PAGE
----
If you are plagued with unexpected failures or assets that aren’t delivering the required performance levels, it's likely that your reliability strategy is being modified without the correct oversight, leading to high costs, and higher risks of failure.
It's typical that over time, constant changes in your reliability strategies have been made by several resources and if you conducted a review you couldn’t determine why the change was made or see the evidence of the justification. There is unlikely to be a sound link between the tasks you are executing and the equipment failures you're trying to prevent.
Someone in your business may think they are “closing the loop” with these changes. However, if changes are not a result of appropriately structured decisions, made on reliability first principles, it is rare they will make any improvement. This is true even if those changes are based on an over-arching reliability management document or information contained in your Asset Management Strategy. That’s because these documents are typically high-level, conceptual models that are rarely implemented or practically effective.
What you need is an Asset Strategy Management (ASM) process because, without one, what tends to happen is that things fail (and keep failing) and your focus and effort is directed to Root Cause Analysis. You also get stuck in this cycle until a significant loss in performance or overrun on costs.
When these triggers occur, it’s an indication that your asset strategies are out of control and need to be reviewed. Unfortunately, the typical response is to initiate a reliability strategy review project. This creates the project paradigm associated with reliability strategy work: projects are carried out, new strategies are entered into the EAM system, and then immediately begin to deteriorate.
There are several reasons strategies deteriorate over time, including:
- Changes to master data which are made with good intent, but without appropriate reliability analysis and oversight. These changes are not only ineffective but can create risk of increased costs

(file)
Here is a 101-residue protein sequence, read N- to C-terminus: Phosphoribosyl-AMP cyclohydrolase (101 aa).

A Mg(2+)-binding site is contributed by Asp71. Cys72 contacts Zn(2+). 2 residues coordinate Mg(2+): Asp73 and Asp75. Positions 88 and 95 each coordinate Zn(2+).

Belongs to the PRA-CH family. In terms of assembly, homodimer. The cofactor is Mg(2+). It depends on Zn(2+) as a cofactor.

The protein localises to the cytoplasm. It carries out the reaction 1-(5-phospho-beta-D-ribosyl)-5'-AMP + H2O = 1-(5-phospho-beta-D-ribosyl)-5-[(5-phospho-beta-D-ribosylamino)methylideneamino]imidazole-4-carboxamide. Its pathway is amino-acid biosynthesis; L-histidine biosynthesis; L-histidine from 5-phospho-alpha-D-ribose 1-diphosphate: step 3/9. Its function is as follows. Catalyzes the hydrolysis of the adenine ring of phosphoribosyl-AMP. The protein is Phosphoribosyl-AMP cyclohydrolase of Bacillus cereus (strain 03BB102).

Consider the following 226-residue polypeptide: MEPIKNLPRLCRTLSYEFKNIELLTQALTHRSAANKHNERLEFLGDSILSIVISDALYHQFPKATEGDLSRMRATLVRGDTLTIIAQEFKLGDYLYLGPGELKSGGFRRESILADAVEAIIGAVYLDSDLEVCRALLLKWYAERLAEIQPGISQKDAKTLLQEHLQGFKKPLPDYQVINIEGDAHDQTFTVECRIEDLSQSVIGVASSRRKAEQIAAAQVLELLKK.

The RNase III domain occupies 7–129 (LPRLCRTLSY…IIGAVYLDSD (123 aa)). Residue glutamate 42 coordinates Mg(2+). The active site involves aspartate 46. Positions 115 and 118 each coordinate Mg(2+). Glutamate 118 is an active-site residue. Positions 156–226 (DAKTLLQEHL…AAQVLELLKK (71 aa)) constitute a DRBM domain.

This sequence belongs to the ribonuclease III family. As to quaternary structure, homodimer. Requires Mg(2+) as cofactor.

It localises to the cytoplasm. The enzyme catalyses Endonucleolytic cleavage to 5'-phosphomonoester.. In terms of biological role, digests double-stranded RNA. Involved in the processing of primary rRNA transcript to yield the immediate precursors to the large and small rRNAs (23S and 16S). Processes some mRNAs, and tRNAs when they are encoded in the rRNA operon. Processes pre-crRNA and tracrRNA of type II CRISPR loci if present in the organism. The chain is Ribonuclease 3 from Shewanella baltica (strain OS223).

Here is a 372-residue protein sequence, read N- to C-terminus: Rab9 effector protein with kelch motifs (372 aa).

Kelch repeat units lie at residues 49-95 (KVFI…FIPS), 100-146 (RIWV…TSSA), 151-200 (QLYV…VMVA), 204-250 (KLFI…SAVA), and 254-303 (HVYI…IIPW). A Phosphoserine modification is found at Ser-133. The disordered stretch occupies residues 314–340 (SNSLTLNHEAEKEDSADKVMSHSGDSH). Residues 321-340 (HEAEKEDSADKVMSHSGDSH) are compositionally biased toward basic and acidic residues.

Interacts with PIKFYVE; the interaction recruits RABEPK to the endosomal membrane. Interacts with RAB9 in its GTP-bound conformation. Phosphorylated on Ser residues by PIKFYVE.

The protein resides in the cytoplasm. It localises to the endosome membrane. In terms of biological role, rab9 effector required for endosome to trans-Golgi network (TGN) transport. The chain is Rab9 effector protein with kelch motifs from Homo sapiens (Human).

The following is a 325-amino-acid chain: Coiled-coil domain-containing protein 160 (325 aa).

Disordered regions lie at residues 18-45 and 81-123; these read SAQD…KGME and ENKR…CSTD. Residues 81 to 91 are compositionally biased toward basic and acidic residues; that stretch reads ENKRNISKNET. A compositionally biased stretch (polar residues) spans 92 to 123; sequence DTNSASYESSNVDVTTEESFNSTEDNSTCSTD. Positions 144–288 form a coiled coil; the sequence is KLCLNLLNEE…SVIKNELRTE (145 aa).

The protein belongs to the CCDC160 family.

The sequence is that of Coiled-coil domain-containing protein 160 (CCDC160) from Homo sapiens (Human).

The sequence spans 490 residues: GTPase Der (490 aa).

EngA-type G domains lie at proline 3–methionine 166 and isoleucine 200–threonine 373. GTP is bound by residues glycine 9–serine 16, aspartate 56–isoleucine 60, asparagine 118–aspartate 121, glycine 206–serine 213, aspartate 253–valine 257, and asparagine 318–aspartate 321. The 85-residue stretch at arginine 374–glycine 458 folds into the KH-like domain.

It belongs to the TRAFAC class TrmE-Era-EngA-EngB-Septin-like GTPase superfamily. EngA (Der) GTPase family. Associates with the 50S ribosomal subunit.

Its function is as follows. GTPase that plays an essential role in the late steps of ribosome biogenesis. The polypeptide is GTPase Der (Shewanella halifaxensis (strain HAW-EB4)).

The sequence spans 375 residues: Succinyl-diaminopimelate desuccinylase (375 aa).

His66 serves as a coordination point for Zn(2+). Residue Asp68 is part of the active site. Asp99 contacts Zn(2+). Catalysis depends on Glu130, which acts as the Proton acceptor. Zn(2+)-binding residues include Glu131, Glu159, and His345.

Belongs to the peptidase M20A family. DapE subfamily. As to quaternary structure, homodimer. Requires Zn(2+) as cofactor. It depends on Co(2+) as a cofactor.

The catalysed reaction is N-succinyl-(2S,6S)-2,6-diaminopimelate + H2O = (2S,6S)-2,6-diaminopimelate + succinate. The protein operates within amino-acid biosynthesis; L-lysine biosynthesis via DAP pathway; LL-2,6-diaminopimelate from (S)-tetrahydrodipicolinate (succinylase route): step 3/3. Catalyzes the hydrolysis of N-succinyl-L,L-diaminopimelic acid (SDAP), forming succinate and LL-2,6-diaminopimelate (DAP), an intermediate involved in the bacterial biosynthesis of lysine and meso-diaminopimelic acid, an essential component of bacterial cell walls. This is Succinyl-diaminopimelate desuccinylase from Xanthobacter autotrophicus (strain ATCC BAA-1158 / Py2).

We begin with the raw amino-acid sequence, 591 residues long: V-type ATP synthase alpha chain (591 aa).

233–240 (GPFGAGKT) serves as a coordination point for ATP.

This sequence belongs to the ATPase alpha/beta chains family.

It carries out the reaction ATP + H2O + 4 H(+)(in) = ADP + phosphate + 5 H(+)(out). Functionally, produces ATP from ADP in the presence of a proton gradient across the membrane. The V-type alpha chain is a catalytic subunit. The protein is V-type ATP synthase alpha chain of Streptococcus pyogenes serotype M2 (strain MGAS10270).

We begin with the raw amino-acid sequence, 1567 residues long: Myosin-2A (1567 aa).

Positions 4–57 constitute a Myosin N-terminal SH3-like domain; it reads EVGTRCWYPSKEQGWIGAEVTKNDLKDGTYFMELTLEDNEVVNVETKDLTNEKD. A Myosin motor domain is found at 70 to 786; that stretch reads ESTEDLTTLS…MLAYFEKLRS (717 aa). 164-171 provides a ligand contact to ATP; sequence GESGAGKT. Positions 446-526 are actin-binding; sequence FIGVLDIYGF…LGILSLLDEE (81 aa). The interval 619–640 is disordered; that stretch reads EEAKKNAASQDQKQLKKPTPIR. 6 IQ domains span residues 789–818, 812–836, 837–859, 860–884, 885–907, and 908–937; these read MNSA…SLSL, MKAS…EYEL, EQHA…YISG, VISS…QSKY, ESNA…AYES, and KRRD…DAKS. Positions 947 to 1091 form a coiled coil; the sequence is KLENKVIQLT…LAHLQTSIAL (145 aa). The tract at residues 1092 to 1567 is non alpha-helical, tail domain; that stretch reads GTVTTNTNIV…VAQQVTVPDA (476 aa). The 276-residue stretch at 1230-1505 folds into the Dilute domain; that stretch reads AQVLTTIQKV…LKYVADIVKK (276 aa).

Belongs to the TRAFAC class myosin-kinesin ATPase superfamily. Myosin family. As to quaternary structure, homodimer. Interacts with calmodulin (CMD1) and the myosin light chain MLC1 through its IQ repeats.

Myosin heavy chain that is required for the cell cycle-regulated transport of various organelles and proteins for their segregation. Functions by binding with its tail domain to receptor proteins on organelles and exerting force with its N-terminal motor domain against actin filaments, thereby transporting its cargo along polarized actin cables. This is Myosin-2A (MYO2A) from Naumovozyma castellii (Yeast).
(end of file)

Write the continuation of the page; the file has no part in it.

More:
- Failure to adjust strategy in response to change in operational context. For example, there may be an increase in duty or change in raw materials, but the strategy remains the same
The deterioration means that, at some point in the future, the business will again be plagued with underperformance and/or cost overruns and, once again, it will initiate a reliability project. It is an all too common pattern and in almost all organizations, you can look back through the last decade and pinpoint multiple projects aimed at reviewing or optimizing reliability strategies.
The problem is that many have come to accept reliability improvement should be project-driven when projects are actually a costly, inefficient method of addressing reliability problems.
If you have the correct ASM process in place, you will never need to conduct a reliability strategy review “project”.
Instead, the ASM process ensures that reliability strategies are managed over time with ongoing alignment to cost and risk drivers as well as current operational context.
Process-driven reliability also supports the building of culture, because reliability decision making becomes an element of the business as usual environment – not a periodic, flavor of the month project.
More to the point, organizations stand to realize enormous gains in cost control, improved risk management and improved performance, all through changing their approach to reliability, from being project-driven to an embedded ASM process.